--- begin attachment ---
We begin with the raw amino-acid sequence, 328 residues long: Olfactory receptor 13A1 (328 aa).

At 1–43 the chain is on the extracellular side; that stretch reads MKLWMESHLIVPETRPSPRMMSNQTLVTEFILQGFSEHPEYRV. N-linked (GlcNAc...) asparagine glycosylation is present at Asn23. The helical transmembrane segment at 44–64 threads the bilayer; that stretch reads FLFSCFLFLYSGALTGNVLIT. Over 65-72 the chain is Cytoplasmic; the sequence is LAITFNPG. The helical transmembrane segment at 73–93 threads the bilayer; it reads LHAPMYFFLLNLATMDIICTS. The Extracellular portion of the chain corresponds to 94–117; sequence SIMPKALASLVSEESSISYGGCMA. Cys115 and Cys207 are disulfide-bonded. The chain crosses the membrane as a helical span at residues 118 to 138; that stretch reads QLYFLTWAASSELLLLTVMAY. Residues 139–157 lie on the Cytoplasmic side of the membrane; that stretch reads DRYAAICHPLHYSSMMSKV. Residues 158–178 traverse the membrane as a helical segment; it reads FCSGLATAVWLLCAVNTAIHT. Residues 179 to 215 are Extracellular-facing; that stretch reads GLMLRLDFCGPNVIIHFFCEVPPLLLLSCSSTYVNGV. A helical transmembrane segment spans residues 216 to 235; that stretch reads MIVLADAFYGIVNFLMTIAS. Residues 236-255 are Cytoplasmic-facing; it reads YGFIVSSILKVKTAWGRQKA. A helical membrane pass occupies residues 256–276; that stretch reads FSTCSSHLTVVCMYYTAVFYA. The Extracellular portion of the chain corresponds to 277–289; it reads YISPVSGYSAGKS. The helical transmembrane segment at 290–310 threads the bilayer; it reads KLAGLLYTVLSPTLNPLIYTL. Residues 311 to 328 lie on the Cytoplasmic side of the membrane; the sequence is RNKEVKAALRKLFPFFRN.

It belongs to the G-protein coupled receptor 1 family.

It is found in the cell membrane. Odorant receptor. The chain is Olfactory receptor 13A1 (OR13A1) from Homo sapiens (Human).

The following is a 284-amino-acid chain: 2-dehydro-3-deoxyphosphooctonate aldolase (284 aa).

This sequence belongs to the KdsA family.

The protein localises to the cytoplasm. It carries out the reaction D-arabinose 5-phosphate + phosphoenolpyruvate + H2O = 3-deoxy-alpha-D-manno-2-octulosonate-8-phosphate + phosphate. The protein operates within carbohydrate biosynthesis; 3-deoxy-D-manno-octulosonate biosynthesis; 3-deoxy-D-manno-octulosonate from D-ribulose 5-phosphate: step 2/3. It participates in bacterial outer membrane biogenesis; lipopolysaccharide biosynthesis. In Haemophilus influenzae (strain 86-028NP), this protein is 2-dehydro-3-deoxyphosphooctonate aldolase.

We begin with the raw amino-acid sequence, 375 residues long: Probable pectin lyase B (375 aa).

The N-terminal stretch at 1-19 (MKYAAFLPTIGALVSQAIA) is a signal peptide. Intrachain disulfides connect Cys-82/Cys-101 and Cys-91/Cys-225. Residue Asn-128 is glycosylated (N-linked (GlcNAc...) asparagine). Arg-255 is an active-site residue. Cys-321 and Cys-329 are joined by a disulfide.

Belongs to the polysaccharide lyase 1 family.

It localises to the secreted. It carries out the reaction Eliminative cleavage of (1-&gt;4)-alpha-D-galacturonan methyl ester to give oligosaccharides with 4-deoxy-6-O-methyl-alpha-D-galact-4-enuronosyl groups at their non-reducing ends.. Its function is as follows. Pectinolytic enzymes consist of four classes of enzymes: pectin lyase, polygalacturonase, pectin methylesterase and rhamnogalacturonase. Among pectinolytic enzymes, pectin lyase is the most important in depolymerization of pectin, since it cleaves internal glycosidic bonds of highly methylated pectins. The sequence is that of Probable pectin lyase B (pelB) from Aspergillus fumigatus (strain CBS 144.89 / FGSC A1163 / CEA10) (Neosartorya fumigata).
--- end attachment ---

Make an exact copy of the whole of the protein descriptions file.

We begin with the raw amino-acid sequence, 328 residues long: Olfactory receptor 13A1 (328 aa).

At 1–43 the chain is on the extracellular side; that stretch reads MKLWMESHLIVPETRPSPRMMSNQTLVTEFILQGFSEHPEYRV. N-linked (GlcNAc...) asparagine glycosylation is present at Asn23. The helical transmembrane segment at 44–64 threads the bilayer; that stretch reads FLFSCFLFLYSGALTGNVLIT. Over 65-72 the chain is Cytoplasmic; the sequence is LAITFNPG. The helical transmembrane segment at 73–93 threads the bilayer; it reads LHAPMYFFLLNLATMDIICTS. The Extracellular portion of the chain corresponds to 94–117; sequence SIMPKALASLVSEESSISYGGCMA. Cys115 and Cys207 are disulfide-bonded. The chain crosses the membrane as a helical span at residues 118 to 138; that stretch reads QLYFLTWAASSELLLLTVMAY. Residues 139–157 lie on the Cytoplasmic side of the membrane; that stretch reads DRYAAICHPLHYSSMMSKV. Residues 158–178 traverse the membrane as a helical segment; it reads FCSGLATAVWLLCAVNTAIHT. Residues 179 to 215 are Extracellular-facing; that stretch reads GLMLRLDFCGPNVIIHFFCEVPPLLLLSCSSTYVNGV. A helical transmembrane segment spans residues 216 to 235; that stretch reads MIVLADAFYGIVNFLMTIAS. Residues 236-255 are Cytoplasmic-facing; it reads YGFIVSSILKVKTAWGRQKA. A helical membrane pass occupies residues 256–276; that stretch reads FSTCSSHLTVVCMYYTAVFYA. The Extracellular portion of the chain corresponds to 277–289; it reads YISPVSGYSAGKS. The helical transmembrane segment at 290–310 threads the bilayer; it reads KLAGLLYTVLSPTLNPLIYTL. Residues 311 to 328 lie on the Cytoplasmic side of the membrane; the sequence is RNKEVKAALRKLFPFFRN.

It belongs to the G-protein coupled receptor 1 family.

It is found in the cell membrane. Odorant receptor. The chain is Olfactory receptor 13A1 (OR13A1) from Homo sapiens (Human).

The following is a 284-amino-acid chain: 2-dehydro-3-deoxyphosphooctonate aldolase (284 aa).

This sequence belongs to the KdsA family.

The protein localises to the cytoplasm. It carries out the reaction D-arabinose 5-phosphate + phosphoenolpyruvate + H2O = 3-deoxy-alpha-D-manno-2-octulosonate-8-phosphate + phosphate. The protein operates within carbohydrate biosynthesis; 3-deoxy-D-manno-octulosonate biosynthesis; 3-deoxy-D-manno-octulosonate from D-ribulose 5-phosphate: step 2/3. It participates in bacterial outer membrane biogenesis; lipopolysaccharide biosynthesis. In Haemophilus influenzae (strain 86-028NP), this protein is 2-dehydro-3-deoxyphosphooctonate aldolase.

We begin with the raw amino-acid sequence, 375 residues long: Probable pectin lyase B (375 aa).

The N-terminal stretch at 1-19 (MKYAAFLPTIGALVSQAIA) is a signal peptide. Intrachain disulfides connect Cys-82/Cys-101 and Cys-91/Cys-225. Residue Asn-128 is glycosylated (N-linked (GlcNAc...) asparagine). Arg-255 is an active-site residue. Cys-321 and Cys-329 are joined by a disulfide.

Belongs to the polysaccharide lyase 1 family.

It localises to the secreted. It carries out the reaction Eliminative cleavage of (1-&gt;4)-alpha-D-galacturonan methyl ester to give oligosaccharides with 4-deoxy-6-O-methyl-alpha-D-galact-4-enuronosyl groups at their non-reducing ends.. Its function is as follows. Pectinolytic enzymes consist of four classes of enzymes: pectin lyase, polygalacturonase, pectin methylesterase and rhamnogalacturonase. Among pectinolytic enzymes, pectin lyase is the most important in depolymerization of pectin, since it cleaves internal glycosidic bonds of highly methylated pectins. The sequence is that of Probable pectin lyase B (pelB) from Aspergillus fumigatus (strain CBS 144.89 / FGSC A1163 / CEA10) (Neosartorya fumigata).